General Motors made a fateful announcement on this day in 2009 when it declared plans to phase out the Pontiac brand. Pontiac’s name actually predates the brand by nearly 20 years from when it first appeared on a car in 1926. Oakland Motorcars was founded in 1909 in Pontiac, Michigan, which lies within Oakland County. Two years later Oakland was bought by General Motors. GM began production of Pontiac as a companion make to Oakland, but its success led to Pontiac absorbing Oakland in 1932.
Sales for Pontiac remained high through the onset of World War II. In fact, a Pontiac Torpedo was the last civilian vehicle produced in the US prior to suspension of civilian automaking due to the war. That vehicle was manufactured on February 2, 1942. In the decades following the war Pontiac would manufacture some of the most iconic cars in the United States, including the GTO, the grandfather of the muscle car. Other notable models include the Trans-Am, the Grand Am and the Fiero. Alright, maybe not the Fiero, but come on, you know exactly what it is!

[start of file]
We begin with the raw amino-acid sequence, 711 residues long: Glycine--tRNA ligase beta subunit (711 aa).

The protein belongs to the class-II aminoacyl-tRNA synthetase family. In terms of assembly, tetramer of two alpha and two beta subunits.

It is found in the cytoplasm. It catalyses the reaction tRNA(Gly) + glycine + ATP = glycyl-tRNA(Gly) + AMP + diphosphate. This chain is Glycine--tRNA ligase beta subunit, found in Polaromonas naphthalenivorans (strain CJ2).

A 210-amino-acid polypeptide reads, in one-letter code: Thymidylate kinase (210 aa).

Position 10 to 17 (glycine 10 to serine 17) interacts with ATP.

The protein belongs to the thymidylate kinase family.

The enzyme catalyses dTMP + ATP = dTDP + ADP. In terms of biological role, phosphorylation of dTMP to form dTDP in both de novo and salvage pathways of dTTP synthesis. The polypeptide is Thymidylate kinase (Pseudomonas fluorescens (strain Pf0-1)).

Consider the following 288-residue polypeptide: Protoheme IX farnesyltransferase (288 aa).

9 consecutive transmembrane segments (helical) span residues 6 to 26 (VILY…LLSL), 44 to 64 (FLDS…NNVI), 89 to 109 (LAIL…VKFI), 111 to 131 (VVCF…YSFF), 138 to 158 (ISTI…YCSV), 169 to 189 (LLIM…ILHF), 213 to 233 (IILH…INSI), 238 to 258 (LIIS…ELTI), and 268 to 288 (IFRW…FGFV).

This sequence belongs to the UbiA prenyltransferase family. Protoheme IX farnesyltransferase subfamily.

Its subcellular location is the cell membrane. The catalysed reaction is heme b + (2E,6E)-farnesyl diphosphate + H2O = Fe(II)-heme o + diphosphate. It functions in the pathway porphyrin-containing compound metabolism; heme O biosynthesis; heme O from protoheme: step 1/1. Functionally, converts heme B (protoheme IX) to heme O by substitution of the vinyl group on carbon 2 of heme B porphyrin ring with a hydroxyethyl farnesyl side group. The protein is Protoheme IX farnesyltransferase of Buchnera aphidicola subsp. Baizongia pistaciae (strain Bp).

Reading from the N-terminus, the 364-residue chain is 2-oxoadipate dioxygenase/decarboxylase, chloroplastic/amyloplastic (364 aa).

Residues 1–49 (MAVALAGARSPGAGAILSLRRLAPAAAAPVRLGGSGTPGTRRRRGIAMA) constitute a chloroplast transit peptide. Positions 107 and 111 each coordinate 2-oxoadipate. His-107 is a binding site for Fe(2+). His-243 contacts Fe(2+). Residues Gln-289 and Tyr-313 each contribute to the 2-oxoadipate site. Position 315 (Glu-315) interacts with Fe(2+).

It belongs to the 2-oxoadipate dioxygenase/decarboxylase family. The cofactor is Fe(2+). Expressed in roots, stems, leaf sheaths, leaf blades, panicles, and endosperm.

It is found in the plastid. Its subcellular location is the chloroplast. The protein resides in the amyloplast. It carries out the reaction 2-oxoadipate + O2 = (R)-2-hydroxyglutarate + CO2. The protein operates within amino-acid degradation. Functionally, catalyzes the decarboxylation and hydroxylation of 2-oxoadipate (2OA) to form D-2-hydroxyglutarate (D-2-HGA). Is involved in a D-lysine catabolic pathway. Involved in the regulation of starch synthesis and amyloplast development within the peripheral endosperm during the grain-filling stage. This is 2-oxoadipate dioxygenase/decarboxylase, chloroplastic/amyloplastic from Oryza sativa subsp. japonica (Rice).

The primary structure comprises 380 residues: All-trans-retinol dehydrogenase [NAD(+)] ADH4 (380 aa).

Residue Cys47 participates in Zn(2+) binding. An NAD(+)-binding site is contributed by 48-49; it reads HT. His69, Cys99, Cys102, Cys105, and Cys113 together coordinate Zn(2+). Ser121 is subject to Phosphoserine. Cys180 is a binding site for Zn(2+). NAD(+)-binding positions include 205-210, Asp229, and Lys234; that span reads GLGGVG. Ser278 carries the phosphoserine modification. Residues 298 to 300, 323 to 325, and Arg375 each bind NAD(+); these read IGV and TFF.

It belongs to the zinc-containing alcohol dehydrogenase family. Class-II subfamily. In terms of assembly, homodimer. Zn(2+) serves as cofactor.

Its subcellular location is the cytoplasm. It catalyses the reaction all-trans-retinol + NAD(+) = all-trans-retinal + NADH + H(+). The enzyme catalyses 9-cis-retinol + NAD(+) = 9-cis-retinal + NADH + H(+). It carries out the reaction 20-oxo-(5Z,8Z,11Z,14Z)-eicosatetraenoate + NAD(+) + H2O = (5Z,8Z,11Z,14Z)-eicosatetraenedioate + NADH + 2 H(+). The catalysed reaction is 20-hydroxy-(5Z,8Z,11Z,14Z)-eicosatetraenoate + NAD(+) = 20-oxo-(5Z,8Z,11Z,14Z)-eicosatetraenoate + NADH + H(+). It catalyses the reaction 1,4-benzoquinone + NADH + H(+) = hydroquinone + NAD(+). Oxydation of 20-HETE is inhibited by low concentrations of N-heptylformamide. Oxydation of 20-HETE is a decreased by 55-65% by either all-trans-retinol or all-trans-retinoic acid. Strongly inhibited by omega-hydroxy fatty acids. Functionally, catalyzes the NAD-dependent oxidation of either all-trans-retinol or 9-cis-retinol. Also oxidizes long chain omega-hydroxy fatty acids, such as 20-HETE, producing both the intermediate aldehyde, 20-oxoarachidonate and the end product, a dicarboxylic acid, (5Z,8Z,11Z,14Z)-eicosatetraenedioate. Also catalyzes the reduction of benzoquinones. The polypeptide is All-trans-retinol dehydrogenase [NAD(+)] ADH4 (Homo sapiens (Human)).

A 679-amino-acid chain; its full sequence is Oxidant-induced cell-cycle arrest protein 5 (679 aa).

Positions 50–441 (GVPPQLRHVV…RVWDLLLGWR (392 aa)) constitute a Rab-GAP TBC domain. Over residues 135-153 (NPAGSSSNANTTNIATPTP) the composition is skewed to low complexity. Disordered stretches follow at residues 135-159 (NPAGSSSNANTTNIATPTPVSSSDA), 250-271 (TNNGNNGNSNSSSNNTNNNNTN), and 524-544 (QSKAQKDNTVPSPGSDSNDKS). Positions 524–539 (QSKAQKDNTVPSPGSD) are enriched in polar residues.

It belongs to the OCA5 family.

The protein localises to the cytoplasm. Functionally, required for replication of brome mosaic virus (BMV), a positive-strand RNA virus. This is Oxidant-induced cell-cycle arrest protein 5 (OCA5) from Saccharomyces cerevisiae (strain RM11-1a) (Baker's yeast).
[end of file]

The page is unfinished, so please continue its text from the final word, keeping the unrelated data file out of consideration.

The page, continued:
As recession set in during the 2000s many automakers began to struggle. The fight to survive was very real at General Motors. In order to secure government funding for a bail out they needed to completely redesign their sales model, which included offloading several brands. At first it was believed that Hummer, Saturn, SAAB and GMC trucks would be the only brands kicked to the curb.
In April 2009 several automotive publications were reporting that GM was doing a study to find out if eliminating the Pontiac brand would be beneficial. On April 23, a report was published saying the company would drop the Pontiac brand and preserve the GMC truck line, along with Chevrolet, Cadillac, and Buick brands. The decision to eliminate Pontiac was made primarily due to the increasing threat of a bankruptcy filing.] On April 27, 2009, GM formerly announced that Pontiac would be dropped and that all of its remaining models would be phased out by the end of 2010. The last Pontiac was a G6, built at the Orion Township Assembly Line in January 2010.